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PLoS Genet. 2011 Mar;7(3):e1001349. doi: 10.1371/journal.pgen.1001349. Epub 2011 Mar 24.

A role for Set1/MLL-related components in epigenetic regulation of the Caenorhabditis elegans germ line.

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Biology Department, Rollins Research Center, Emory University, Atlanta, Georgia, United States of America.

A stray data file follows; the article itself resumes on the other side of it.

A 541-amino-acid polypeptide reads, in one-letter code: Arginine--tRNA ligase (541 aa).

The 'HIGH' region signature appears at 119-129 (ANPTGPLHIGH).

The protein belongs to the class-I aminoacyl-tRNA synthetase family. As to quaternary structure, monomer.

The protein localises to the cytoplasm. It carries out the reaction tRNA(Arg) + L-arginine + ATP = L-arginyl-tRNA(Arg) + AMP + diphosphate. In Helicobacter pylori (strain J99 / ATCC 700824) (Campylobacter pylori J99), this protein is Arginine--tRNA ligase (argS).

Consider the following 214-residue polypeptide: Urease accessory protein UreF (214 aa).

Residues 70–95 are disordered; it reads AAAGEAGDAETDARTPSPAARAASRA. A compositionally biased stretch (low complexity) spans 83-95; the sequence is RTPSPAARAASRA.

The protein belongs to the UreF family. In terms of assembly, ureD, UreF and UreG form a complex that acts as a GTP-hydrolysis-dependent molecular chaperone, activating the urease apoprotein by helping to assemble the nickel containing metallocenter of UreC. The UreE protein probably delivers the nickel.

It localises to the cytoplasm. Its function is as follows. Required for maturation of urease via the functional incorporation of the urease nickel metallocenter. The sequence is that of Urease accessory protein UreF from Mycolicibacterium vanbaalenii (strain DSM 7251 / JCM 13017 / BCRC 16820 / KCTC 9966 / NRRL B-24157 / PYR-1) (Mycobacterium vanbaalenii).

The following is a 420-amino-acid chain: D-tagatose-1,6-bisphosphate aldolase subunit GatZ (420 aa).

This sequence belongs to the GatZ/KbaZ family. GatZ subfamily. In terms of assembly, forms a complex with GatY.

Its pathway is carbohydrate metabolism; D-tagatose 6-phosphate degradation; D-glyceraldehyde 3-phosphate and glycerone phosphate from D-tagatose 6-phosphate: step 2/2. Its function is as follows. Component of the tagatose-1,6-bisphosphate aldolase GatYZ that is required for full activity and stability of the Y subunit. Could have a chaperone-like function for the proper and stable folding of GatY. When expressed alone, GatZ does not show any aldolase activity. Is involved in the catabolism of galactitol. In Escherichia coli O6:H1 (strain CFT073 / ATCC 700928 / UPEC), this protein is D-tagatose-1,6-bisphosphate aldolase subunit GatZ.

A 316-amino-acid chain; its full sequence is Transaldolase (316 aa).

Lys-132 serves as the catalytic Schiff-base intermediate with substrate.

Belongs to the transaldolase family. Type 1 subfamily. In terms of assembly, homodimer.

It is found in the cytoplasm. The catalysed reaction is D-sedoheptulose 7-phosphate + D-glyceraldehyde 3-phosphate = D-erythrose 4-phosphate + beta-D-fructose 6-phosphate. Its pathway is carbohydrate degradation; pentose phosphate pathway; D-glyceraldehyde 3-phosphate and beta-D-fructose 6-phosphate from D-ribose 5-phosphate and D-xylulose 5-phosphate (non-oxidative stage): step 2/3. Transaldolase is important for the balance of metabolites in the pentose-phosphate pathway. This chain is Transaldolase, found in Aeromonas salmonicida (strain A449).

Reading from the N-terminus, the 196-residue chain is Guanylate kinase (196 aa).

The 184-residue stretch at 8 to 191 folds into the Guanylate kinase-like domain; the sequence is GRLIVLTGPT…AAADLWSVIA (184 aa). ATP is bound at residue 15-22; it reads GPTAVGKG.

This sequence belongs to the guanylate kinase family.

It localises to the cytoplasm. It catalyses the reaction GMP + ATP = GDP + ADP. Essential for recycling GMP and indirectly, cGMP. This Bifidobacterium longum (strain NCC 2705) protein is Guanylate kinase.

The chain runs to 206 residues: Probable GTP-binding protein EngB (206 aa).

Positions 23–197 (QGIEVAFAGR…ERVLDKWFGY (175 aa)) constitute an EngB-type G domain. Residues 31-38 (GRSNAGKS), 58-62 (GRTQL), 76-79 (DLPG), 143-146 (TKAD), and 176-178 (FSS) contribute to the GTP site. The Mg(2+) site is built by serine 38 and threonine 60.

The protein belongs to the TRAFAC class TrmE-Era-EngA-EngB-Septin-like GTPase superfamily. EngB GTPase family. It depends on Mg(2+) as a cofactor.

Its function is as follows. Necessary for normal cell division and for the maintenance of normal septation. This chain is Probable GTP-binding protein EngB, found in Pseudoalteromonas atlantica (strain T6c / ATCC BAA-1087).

The methylation of lysine 4 of Histone H3 (H3K4me) is an important component of epigenetic regulation. H3K4 methylation is a consequence of transcriptional activity, but also has been shown to contribute to "epigenetic memory"; i.e., it can provide a heritable landmark of previous transcriptional activity that may help promote or maintain such activity in subsequent cell descendants or lineages. A number of multi-protein complexes that control the addition of H3K4me have been described in several organisms. These Set1/MLL or COMPASS complexes often share a common subset of conserved proteins, with other components potentially contributing to tissue-specific or developmental regulation of the methyltransferase activity. Here we show that the normal maintenance of H3K4 di- and tri-methylation in the germ line of Caenorhabditis elegans is dependent on homologs of the Set1/MLL complex components WDR-5.1 and RBBP-5. Different methylation states that are each dependent on wdr-5.1 and rbbp-5 require different methyltransferases. In addition, different subsets of conserved Set1/MLL-like complex components appear to be required for H3K4 methylation in germ cells and somatic lineages at different developmental stages. In adult germ cells, mutations in wdr-5.1 or rbbp-5 dramatically affect both germ line stem cell (GSC) population size and proper germ cell development. RNAi knockdown of RNA Polymerase II does not significantly affect the wdr-5.1-dependent maintenance of H3K4 methylation in either early embryos or adult GSCs, suggesting that the mechanism is not obligately coupled to transcription in these cells. A separate, wdr-5.1-independent mode of H3K4 methylation correlates more directly with transcription in the adult germ line and in embryos. Our results indicate that H3K4 methylation in the germline is regulated by a combination of Set1/MLL component-dependent and -independent modes of epigenetic establishment and maintenance.

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